When trawling through on-line comments and over-hearing conversations, it doesn’t take long to encounter remarks along the lines of “Czechs are so…” or “All Czechs do…”
But how true are these generalizations?
I’ve turned to personal experience and Czechs I know who have shared the stereotypes they hate (in the words of one Czech friend, “Beer, ew!”) to bring you this list of worn-out clichés it’s time we laid to rest:
Socks with Sandals ≠ Fashion
This one has long puzzled me. I’ve heard it said, but looking around I can’t say I’ve seen too much evidence of it on the streets. Then it dawned on me. Do people mean the house slippers? In which case, isn’t it more of a custom than a stereotype – a custom I’m partaking in as I write this.
Today’s Mood, not Necessarily Unhappy
Sure, I’ve met unfriendly Czechs. But I’ve also met some genuinely gregarious, affable people here, too. If the question is the lack of smiles on the streets, I’m not sure if – personally – this is so much of a problem. Do our teeth have to be on permanent display to show contentment?
As for public offices – I can’t help but think a little understanding on our part is necessary. The government clerks who are dealing with us in English may not always be proficient (though I’m sure some are), and lack of confidence in a language can cause stress.
I’ve found clerks to be more accommodating if I use Czech. This even extends to them dealing with paperwork on so-called ‘non-office days’. But it may not just be a question of language. There are subtle cultural differences in communication. Failing to catch those cues can lead to misunderstandings which can dial up the unease.
They’re Awful Service Providers
Which leads me to this one: Customer service in the Czech Republic doesn’t exactly have a stellar reputation, but that doesn’t mean that everyone’s doing it wrong – when you want better customer service it sometimes it pays to be a better customer.
Czechs Lack Vision
It’s a stretch to claim that the country is devoid of vision when it is currently a Central European hub of tech activity, particularly in second-city Brno, long known for its burgeoning start-up scene. Award-winning game-design, 3D-printing innovation, and critical medical research are all taking place here. Czechs have proven time and again that they are thought leaders on a global scale.
Indifference Is Part of the Cultural Identity
Check out a comments section of news websites. I’ve seen one commentator criticize another for his misuse of a comma. Then there’s domestic politics, other European nationalities, the EU, football teams, which mustard is preferable and not to mention which beer is best.
On a larger scale, one need only look to the myriad protests that swept the nation this year and last or the anti-government hijinx of Czech guerilla artists Ztohoven to see the importance of speaking out to the Czech national character and history.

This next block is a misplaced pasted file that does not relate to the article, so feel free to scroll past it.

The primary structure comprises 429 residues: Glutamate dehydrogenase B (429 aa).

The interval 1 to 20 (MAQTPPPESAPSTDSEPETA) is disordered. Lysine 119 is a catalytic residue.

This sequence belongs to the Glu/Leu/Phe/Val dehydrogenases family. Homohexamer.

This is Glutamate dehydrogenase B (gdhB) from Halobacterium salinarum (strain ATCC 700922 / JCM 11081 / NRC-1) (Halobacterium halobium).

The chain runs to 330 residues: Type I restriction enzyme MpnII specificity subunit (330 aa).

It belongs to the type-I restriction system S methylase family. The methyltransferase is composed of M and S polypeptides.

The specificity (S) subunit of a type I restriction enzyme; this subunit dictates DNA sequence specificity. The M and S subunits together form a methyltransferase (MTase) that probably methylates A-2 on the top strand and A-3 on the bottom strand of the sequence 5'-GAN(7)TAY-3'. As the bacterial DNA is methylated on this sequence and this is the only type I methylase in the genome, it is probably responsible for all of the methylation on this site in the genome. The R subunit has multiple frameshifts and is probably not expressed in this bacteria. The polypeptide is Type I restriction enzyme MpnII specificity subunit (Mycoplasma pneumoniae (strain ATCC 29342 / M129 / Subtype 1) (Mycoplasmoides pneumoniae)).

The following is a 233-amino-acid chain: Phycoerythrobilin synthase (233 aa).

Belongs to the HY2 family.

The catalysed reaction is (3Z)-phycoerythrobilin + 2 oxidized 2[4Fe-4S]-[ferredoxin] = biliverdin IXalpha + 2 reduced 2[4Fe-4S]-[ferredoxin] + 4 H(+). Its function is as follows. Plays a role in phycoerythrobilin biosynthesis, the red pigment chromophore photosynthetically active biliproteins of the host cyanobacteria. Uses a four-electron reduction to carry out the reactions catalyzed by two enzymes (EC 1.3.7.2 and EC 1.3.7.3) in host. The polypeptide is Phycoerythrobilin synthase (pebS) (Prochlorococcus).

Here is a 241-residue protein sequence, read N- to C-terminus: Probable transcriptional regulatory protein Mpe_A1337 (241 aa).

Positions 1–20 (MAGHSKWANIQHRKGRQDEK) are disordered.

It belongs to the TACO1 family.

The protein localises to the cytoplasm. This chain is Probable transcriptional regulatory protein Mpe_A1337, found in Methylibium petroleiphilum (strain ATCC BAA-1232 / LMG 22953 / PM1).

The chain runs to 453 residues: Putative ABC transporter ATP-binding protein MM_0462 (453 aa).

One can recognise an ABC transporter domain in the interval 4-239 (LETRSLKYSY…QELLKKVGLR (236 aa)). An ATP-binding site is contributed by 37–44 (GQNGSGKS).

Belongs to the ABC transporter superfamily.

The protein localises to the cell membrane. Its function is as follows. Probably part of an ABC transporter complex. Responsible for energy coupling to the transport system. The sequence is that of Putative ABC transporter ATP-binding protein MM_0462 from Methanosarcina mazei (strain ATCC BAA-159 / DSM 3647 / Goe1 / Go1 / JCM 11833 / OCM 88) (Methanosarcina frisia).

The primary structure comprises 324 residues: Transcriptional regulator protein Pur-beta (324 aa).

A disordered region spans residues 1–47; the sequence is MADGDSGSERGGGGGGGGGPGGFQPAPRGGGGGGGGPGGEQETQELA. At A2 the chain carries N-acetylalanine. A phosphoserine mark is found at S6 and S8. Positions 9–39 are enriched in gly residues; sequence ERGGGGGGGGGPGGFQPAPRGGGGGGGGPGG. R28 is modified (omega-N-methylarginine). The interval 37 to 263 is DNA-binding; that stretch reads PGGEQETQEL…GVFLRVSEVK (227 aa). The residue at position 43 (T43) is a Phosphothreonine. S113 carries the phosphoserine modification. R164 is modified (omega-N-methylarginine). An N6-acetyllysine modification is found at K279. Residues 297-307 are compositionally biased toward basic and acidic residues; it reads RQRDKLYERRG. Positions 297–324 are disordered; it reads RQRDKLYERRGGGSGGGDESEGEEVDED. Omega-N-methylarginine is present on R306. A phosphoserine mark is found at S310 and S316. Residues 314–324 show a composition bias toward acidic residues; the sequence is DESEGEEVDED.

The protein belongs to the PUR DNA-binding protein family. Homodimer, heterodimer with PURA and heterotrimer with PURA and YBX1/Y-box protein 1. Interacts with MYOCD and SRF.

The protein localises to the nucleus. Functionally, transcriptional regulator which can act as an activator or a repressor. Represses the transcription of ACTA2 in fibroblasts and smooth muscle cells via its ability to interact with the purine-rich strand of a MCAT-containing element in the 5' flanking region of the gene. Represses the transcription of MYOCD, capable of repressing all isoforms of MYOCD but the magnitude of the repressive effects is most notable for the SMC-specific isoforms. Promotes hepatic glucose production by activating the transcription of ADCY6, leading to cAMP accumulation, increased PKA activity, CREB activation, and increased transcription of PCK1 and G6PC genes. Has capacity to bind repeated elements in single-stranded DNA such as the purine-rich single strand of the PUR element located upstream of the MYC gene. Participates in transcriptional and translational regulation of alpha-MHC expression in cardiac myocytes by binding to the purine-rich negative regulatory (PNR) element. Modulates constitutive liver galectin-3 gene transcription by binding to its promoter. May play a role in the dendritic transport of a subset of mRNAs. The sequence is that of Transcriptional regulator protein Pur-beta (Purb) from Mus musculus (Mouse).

Everyone Is an Atheist…
Some of those opinions even stretch to the spiritual. Despite the country’s reputation for atheism, there hasn’t been a sphere of my life – work, family or social – where I’ve not met either an outright member of the faithful or someone spiritually inclined. And I’m a non-believer, so it’s not that I move in these circles. Czechs may not always believe in organized religion proper but, be it numerology or mysticism, they believe in something.
…But Nothing Is More Sacred than Beer
I’m not suggesting that the Czech Republic isn’t a beer drinking nation. At over 150 L per person per year, clearly devotion to the amber fluid remains strong. But it’s ridiculous to assume there aren’t some apostates out there. Among colleagues, family and friends I’ve met quite a few who opt for wine or even cider over beer. And a few, a tiny few, abstain in general. This is not to suggest beer’s position is under threat – just don’t be surprised if beer isn’t everyone’s beverage of choice.
In fact, new research from the Czech Wine Fund says that Czechs are actually drinking more wine than ever before and spending on quality bottles.
Tightfistedness Is a National Trait
This research speaks for itself: Last year, Czechs, including individuals and and domestic firms, gave the largest amount to charity in the history of the nation – over seven billion CZK, according to tax records.
Czechs Hate Foreigners
Though this point has long been debated here, new research has emerged that delves into how Czechs feel about foreigners in their midst. And the results might surprise you: The majority of Czechs approved of immigrants who arrive to their country for a number of reasons, including religious persecution, family reunification, and study.
Though given the country’s current stance on refugees, this is one debate that will continue to rage on.